solid looking and having the controls on the handle are an inspired idea, no more bending, The attachments attach directly to the handle(not mentioned in the manual), It has a cord retraction system that actually works, all filters are permanent and washable, and the dust capacity is actually larger than a Dyson. So in conclusion if you are looking for a Dyson stop! and buy the Lg Cyking.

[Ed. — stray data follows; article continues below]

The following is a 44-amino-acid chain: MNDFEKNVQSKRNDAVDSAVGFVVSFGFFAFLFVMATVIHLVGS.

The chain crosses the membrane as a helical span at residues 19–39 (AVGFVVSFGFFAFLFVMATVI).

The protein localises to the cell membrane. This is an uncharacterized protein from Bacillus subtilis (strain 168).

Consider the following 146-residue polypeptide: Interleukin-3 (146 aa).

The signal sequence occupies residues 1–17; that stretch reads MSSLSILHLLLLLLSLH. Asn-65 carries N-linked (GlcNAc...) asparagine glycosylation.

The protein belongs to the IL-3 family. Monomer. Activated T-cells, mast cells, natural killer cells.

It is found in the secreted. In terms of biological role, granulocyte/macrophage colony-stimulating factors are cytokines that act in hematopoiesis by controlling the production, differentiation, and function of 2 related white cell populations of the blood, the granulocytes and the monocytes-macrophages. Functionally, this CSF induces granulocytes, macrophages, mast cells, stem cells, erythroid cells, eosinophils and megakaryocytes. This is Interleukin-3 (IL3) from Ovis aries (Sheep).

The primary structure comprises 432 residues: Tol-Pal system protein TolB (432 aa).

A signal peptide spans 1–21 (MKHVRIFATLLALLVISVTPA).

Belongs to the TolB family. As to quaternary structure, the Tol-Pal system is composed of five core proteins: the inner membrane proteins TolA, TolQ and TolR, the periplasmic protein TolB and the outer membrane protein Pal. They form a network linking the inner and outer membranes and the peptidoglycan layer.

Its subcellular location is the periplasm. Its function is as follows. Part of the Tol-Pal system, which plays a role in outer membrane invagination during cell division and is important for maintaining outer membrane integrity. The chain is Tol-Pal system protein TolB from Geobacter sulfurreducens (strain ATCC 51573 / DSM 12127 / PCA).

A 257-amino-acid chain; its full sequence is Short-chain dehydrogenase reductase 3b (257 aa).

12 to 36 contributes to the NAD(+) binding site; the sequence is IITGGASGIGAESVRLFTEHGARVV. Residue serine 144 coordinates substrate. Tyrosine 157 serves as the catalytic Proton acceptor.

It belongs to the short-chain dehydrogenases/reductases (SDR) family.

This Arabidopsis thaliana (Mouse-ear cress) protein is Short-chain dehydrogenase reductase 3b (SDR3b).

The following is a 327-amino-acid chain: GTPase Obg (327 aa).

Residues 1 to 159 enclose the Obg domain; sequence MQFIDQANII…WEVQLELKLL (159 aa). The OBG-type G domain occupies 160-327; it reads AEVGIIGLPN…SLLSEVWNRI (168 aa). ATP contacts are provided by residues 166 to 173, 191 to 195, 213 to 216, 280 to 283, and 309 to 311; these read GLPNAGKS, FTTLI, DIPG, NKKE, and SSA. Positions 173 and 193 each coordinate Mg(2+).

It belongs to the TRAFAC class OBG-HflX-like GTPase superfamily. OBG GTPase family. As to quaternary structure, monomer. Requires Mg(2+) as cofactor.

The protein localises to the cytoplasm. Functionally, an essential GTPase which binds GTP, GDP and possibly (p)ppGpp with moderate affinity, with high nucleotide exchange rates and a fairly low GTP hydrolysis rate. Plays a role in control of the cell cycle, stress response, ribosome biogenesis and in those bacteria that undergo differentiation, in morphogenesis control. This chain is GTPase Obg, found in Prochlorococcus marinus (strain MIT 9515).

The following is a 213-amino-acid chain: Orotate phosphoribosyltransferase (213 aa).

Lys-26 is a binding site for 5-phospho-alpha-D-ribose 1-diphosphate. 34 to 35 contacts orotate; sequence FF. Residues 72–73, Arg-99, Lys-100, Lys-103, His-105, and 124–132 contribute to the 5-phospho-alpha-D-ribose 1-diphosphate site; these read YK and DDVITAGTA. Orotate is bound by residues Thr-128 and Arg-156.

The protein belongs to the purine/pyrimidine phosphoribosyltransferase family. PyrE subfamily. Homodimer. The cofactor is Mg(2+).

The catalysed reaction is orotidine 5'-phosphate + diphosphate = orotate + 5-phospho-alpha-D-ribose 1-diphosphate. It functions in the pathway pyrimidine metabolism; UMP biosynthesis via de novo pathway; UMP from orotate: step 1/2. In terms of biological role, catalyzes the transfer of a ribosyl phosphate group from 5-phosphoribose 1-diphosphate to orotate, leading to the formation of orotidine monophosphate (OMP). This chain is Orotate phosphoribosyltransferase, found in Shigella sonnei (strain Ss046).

I had been looking for a new machine as the one we were using lacked power. In a spirit of contrariness as much as anything, I was determined NOT to buy a Dyson. If you want a good quality bagless cleaner, there doesn't seem to be much else on the market, but I don't like Dysons' ubiquity and relatively low-powered motors, despite the exorbitant claims of the manufacturer. So having auditioned a Hitachi (good suction, light, compact but telescopic tube too short - returned it) I discovered the LG Cyking. It's electric blue - which technically makes it a V-C716HBL, I think - and very unusual and quite attractive in appearance. It has a 1600W motor - Dysons are 1200 or 1400 - pah! The manufacturer claims 330 "air watts" of suction - which is almost as good as you can get. One of the nicest features on the LG is one I haven't seen anywhere else - there is a variable power control on the handle where you hold the tube, enabling you to vary the power and even turn the machine off without returning to the main unit. To do this, the manufacturer has had to spiral wiring up through the wall of the suction tube - but it works superbly. The suction, one of the most important aspects - is excellent - you can see the carpet being hauled off the floor as the head passes across it. You can, of course, reduce the power, if you feel this is too much. The design is "cyclonic" - so similar to that of the Dysons. Dust spirals around a transparent chamber at the back of the machine and is intercepted by a filter. This filter - and the HEPA exhaust filter - are permanent and washable. The cleaner has a good quality feel about it. The suction tube is telescopic - typically you'll keep this at full length, but it can be useful to shorten it for stairs or other awkward places and, of course, for storage. The cleaner comes with a "sani punch" head in addition to the standard one - this dev